Sick, cruel worlds

coping with tropes

Science Fiction


April 03, 2005|By Gerald Jonas | Gerald Jonas,NEW YORK TIMES NEWS SERVICE

Behemoth: Seppuku

By Peter Watts. Tor/Tom Doherty. 304 pages. $24.95.

With Behemoth: Seppuku, Peter Watts has completed a trilogy that began in 1999 with Starfish. I'm happy to report that the wait was well worth it. In Starfish and its sequel, Maelstrom, Watts, a marine biologist, envisaged a world threatened by "an apocalyptic microbe ... from the deep sea." The microbe was intentionally spread by a much abused individual named Lenie Clarke, one of several psychotic personalities who were altered, physically and psychologically, by corporations intent on maintaining a steady supply of electrical power. While Clarke's desire for revenge is understandable, the consequences are horrendous - hundreds of millions died in North America, and as-yet-uncontaminated regions elsewhere imposed a pitiless quarantine on the survivors in an attempt to contain the infection. Behemoth picks up the story as a repentant Clarke returns to North America from an undersea sanctuary in hopes of saving a remnant of humanity from extinction. Teamed with another psychotic who was molded into an assassin by the all-powerful corporations, Clarke wanders a ravaged landscape, only to discover that someone is intentionally thwarting attempts to effect a cure. This bare-bones synopsis cannot convey the complex moral calculus that Watts embodies in his ambitious tale of conscience deferred. Everyone involved in the harrowing denouement is both wounded and culpable. Even readers may feel complicit when they find themselves sympathizing with characters responsible for as many as a billion deaths.


By Mark Budz. Spectra/Bantam. 384 pages. $6.99 (paper).Mark Budz's Crache is set in the same elaborately detailed near-future as his previous novel, Clade (2003). An "ecocaust" resulting from "overheating, overpopulation and overeverything" has led to billions of deaths and "the loss of 98 percent of the world's preecocaust species." The new society built on the ruins of the old is organized around "clades," rigid social groupings defined by shared biochemical markers called pherions. Stray into another clade's turf and, unless you have been doped with the right "antiphers," you will fall victim "to any number of embarrassing and potentially fatal physical discomforts." In Crache, Budz explores the tendency of this tightly controlled system to break down, with devastating consequences for ordinary people trying to live as best as they can under the new rules. Imagine a collaboration between John Steinbeck and Michael Crichton, written in the overheated style of William Gibson's Neuromancer. The plot starts from the premise that electronic and biological information can intermingle in ways that erase the distinction between a computer virus and organic pathogens. Unfortunately, any suspense generated by the struggle to save the solar system from a new kind of plague soon dissipates amid the torrents of verbiage necessary to explain what is happening.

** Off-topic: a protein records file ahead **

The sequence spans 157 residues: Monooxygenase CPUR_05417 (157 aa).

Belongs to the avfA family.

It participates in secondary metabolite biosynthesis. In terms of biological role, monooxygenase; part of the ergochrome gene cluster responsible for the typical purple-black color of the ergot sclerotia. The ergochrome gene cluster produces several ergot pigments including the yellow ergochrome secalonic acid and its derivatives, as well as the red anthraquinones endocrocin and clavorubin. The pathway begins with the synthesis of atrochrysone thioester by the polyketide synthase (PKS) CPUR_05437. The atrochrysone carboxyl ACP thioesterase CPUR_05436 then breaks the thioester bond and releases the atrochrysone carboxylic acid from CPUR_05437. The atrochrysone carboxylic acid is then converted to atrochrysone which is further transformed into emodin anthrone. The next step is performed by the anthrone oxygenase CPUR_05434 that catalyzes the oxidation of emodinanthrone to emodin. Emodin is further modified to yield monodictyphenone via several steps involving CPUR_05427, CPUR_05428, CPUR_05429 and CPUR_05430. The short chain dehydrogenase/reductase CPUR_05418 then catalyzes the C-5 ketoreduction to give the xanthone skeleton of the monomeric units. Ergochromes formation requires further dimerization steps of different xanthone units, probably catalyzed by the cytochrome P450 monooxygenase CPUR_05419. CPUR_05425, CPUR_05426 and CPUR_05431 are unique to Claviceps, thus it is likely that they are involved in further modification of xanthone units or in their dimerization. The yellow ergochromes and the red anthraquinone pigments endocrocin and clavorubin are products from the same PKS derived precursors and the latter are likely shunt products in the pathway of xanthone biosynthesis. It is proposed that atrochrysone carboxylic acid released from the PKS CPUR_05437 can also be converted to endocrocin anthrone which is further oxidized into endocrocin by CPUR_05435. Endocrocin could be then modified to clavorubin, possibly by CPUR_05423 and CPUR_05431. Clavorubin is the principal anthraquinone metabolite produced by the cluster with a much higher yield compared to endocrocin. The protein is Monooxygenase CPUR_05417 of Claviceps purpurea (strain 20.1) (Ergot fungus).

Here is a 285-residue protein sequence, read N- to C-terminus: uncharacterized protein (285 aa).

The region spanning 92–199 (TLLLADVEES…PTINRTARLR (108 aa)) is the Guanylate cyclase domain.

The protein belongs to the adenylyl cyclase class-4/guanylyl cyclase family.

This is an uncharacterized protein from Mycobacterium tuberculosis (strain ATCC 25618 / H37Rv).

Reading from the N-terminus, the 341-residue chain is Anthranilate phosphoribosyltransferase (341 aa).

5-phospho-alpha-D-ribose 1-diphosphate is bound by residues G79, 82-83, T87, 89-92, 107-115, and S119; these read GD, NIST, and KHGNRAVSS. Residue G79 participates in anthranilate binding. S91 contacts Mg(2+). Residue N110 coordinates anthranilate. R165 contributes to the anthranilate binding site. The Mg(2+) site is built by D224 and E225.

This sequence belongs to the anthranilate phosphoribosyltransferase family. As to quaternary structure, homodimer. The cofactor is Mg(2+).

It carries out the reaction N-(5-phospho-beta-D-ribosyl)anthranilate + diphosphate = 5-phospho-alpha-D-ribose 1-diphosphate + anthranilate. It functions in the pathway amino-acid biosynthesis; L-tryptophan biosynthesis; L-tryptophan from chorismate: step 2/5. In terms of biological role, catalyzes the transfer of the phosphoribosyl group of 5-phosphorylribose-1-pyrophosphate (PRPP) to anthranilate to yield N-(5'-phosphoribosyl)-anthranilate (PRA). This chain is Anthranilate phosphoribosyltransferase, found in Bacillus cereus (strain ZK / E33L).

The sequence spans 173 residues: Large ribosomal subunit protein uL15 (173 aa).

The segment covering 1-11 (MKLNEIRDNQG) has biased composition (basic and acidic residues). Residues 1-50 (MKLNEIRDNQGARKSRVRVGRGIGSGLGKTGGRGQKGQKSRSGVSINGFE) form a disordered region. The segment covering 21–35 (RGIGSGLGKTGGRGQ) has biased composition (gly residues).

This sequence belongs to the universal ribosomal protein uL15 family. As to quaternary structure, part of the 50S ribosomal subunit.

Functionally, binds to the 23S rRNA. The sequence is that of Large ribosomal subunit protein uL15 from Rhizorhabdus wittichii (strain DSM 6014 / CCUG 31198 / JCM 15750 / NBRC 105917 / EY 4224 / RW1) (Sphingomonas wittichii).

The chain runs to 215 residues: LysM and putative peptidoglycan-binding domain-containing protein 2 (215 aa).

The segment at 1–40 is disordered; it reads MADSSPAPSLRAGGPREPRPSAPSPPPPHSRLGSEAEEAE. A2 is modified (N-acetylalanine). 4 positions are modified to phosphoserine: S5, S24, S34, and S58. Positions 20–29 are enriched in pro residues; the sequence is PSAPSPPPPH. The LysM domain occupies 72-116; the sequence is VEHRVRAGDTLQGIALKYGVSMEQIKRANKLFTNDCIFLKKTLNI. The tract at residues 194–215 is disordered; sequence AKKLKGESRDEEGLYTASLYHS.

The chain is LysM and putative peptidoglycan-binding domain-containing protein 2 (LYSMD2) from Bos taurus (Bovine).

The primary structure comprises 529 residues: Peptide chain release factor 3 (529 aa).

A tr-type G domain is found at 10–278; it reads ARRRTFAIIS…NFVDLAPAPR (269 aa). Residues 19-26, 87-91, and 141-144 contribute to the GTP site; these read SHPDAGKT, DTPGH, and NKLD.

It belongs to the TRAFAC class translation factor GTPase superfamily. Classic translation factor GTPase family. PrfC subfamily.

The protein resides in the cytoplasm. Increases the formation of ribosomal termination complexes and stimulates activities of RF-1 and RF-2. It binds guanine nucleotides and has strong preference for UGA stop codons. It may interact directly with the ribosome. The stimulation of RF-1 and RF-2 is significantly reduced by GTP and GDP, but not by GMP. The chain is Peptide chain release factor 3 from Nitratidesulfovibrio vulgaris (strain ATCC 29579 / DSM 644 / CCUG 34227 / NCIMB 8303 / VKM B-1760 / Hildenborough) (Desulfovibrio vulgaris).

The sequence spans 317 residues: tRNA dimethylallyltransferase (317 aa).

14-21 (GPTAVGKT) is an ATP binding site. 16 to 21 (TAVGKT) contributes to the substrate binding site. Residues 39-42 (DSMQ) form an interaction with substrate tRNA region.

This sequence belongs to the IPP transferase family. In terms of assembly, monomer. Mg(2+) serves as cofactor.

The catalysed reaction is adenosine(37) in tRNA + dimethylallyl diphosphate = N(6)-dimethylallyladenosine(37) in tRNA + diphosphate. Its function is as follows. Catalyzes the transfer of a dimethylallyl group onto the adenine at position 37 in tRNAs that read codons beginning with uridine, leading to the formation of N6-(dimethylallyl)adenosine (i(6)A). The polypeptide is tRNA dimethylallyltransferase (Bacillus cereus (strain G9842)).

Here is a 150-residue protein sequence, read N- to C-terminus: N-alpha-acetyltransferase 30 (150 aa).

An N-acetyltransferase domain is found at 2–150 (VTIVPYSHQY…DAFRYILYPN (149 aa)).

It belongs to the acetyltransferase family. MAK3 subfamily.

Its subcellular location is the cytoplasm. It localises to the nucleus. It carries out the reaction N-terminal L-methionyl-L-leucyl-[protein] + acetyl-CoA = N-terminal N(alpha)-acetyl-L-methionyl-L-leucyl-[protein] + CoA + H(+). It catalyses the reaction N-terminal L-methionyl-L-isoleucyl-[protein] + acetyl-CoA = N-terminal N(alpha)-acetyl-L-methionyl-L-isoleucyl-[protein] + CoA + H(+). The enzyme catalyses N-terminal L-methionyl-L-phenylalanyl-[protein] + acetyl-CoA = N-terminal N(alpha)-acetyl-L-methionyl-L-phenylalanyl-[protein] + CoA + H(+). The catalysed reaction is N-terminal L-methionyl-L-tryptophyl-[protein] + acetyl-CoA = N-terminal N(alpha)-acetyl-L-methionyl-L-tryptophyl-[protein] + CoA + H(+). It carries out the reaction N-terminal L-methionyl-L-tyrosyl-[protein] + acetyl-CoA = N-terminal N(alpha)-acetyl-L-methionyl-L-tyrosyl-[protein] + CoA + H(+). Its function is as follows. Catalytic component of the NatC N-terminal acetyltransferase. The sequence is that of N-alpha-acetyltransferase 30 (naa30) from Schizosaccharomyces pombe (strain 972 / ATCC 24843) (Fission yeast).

Natural History

By Justina Robson. Spectra/Bantam. 336 pages. $13 (paper).Justina Robson's Natural History unfolds against a background even more complicated than that of Crache. But whereas Budz's characters seem overwhelmed by their cruel world, Robson's tackle far more bizarre challenges with a kind of reckless aplomb. Her book belongs to a relatively recent subgenre called the New Space Opera, which seeks to bring stylistic and psychological sophistication to the rousing tropes of interstellar exploration and confrontation. Sometime in the 26th century, the drive to conquer space has led to the birthing of a new kind of human being, a seamless union of flesh and machine. Known as the Forged, these chimerical creatures range from interplanetary cargo carriers more than half a mile long to tiny interstellar voyagers able to travel at near-light speeds. When the Forged begin to question their programmed obedience to the Unevolved - their disdainful term for the ordinary humans who created them - the political, economic and social structure of the solar system totters. Triggering the crisis is the discovery by Voyager Lonestar Isol of a distant Earthlike planet that could serve as a new home for the Forged. This world seems uninhabited, but it yields alien artifacts that appear to function like a genie's lamp - granting virtually any wish of the possessor. Robson deftly cites the latest implausibilities of string-theory physics, but she does not dwell on explanations. She is more interested in plumbing the reactions of various Forged and Unevolved creatures to the temptations of unlimited power.

Baltimore Sun Articles
Please note the green-lined linked article text has been applied commercially without any involvement from our newsroom editors, reporters or any other editorial staff.